Every year on March 25, the anniversary of the Downfall of Sauron, the Tolkien Society hosts Tolkien Reading Day. This year’s theme is Nature and Industry. The primary goal is to promote the reading of the works of J.R R. Tolkien! To celebrate, Pages Unbound will be hosting two weeks of Tolkien-related posts. In addition to our own thoughts, we will be featuring a number of guest posts
Goodreads: J.R.R. Tolkien: A Biography by Humphrey Carpenter
Original Publication Date: 1977
Source: Library; Paperback
While this is only my second year participating in the Tolkien Reading Event at Pages Unbound, it has become a great point of joy each year. My relationship with the life and work of John Ronald Reuel Tolkien is sophomoric at best. Being able to participate in this event challenges me to learn more and deepen my understanding of, what I have come to learn, is a complex man with a brilliant mind. To better understand the origins of Tolkien’s works, I picked up his authorized biography upon the recommendation of Kim @ Traveling in Books. J.R.R. Tolkien: A Biography was not a disappointment.
Carpenter’s biography is written in eight parts with four appendices. When I first saw this, I admit, I was a bit intimidated! Once I slipped into the pages, I found J.R.R. Tolkien: A Biography to be welcoming and engaging. Carpenter’s prose is clear and, at times, even conversational. I found myself easily getting lost in the details of Tolkien’s life. Carpenter offers a depth of detail into Tolkien’s life I found refreshing. Never once is Tolkien elevated beyond the status of merely a scholastic man. Carpenter doesn’t shy away from displaying the faults and flaws of Tolkien’s life, but never does he lay judgment either. I found that the picture of J.R.R. Tolkien I developed demonstrated a fully-realized man. Exactly how a good biographer should present a subject who looms so large in fantasy literature.
I found the format quite to my liking. The parts flow chronologically, but within each part, Carpenter isn’t afraid to jump around a bit in time to provide a holistic view of defining moments in Tolkien’s life. For example, Parts 4 and 5 both cover the years 1925-1949, years where Tolkien was a professor at Oxford and crafted both The Hobbit and The Lord of the Rings. Part 4 explores the people Tolkien was close to at this time, including C.S. Lewis, and how his lifestyle routine established Tolkien as a scholar, father, and friend. But Part 5 digs deeper in those years and pulls out the moments where Bilbo Baggins came to life. Tolkien’s life is so much more than the mythos he developed in his most well-known novels.
My favorite part of reading J.R.R. Tolkien: A Biography was learning to understand Tolkien the man, the scholar, the father, the friend, and the author. Carpenter presents a man who is all these at once; no facet can be separated from the others without diminishing Tolkien. While reading, I felt like I was watching a tapestry being crafted. Moments from Tolkien’s childhood, such as his time living in Sarehole, and moments from the war, such as walking past dead and bloated corpses in the trenches, came back clearly as Bag End and the Battle of Helm’s Deep. Carpenter masterfully connected moments of Tolkien’s life together to help the reader understand how engrained this mythos Tolkien created was to him. The development of languages, the myths of the First and Second age, all these percolated in Tolkien’s mind for years before Bilbo’s and Frodo’s stories came out.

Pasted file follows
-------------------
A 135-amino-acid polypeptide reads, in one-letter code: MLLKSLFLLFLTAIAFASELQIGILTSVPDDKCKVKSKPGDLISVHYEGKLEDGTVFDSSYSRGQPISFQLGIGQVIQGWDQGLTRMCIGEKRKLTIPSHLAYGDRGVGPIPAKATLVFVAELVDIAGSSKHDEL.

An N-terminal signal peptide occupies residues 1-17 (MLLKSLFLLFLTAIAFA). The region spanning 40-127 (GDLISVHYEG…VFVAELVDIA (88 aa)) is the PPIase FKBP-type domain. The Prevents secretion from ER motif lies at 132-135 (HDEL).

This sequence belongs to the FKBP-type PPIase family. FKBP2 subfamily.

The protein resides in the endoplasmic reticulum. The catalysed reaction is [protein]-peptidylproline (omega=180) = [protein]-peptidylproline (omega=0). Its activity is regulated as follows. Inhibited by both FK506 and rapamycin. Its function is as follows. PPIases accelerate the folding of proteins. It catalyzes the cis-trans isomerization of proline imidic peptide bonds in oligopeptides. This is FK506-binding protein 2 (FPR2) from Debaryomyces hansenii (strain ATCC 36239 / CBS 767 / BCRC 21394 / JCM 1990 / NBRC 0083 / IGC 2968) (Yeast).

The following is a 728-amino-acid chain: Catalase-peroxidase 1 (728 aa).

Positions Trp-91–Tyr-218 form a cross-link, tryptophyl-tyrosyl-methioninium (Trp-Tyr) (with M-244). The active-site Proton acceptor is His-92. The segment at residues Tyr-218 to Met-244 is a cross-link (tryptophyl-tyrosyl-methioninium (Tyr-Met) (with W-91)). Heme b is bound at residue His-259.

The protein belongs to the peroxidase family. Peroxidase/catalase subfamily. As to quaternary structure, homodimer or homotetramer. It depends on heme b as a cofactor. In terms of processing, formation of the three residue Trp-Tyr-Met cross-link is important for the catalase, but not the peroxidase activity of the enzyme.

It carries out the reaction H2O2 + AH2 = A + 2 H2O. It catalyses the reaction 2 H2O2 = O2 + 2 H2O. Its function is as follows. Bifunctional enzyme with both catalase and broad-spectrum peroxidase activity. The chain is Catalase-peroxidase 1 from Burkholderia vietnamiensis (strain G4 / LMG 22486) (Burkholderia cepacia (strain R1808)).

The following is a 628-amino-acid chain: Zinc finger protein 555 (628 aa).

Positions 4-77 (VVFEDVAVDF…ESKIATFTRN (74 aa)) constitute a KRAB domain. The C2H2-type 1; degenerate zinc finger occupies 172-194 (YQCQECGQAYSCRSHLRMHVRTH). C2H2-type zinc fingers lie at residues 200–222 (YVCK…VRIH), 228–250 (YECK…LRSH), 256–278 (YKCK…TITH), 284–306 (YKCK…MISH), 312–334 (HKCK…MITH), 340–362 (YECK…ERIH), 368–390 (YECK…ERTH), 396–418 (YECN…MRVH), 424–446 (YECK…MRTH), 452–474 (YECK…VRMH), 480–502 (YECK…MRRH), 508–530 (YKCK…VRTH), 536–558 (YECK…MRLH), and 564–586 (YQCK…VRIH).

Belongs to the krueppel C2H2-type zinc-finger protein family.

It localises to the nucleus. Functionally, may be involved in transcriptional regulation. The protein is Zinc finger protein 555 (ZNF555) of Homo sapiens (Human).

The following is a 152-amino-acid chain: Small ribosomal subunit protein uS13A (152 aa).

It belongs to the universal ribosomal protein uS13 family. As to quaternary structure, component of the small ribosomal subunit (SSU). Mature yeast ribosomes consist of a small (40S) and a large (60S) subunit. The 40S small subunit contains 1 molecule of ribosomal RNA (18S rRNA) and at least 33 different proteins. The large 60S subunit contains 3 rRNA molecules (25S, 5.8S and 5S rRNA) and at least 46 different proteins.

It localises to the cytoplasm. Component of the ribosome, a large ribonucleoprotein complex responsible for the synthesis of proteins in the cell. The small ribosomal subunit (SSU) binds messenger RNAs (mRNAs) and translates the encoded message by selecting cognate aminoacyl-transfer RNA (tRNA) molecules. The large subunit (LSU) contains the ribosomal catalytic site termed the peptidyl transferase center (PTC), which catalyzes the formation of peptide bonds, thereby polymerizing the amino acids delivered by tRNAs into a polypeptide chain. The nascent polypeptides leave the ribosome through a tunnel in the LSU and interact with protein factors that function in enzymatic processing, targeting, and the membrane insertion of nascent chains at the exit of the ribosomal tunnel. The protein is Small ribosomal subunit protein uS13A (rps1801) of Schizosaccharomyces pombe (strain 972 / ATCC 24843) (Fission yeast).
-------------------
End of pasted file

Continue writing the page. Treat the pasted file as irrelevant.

I cannot believe how Tolkien brought all his passions and his scholarship together in such a magical way. Having read this biography, I will now read The Hobbit and The Lord of the Rings with new eyes. Eyes which will see further, read deeper, and perhaps finally begin to truly understand what this mythos means both in context and to the literary world as a whole. Highly recommended.
What do you think?
- Have you read J.R.R. Tolkien: A Biography? What do you think of this book?
- What other Tolkien or Tolkien-adjacent non-fiction do you recommend people read to gain a deeper understanding of The Hobbit and The Lord of the Rings?
- Tolkien held a strong opinion “that the investigation of an author’s life reveals very little of the workings of his mind” (pg. 127). Do you agree with this? Why or why not?
About the Author
Jackie B. writes about books, book clubs, and other bookish things on Death by Tsundoku (www.deathbytsundoku.com). A passionate bibliophile, Jackie B. is an extroverted interpersonal learner who can’t stop talking about books. Unable to find enough outlets for her literary passion, she turned to blogging. By day, Jackie B. works as a corporate adult educator, continuous improvement consultant, and community musician. By night, she can be found with her “blanket and juice” [i.e. heated blanket and a bottle of wine] curled up in some corner of the house with a good book… or eight.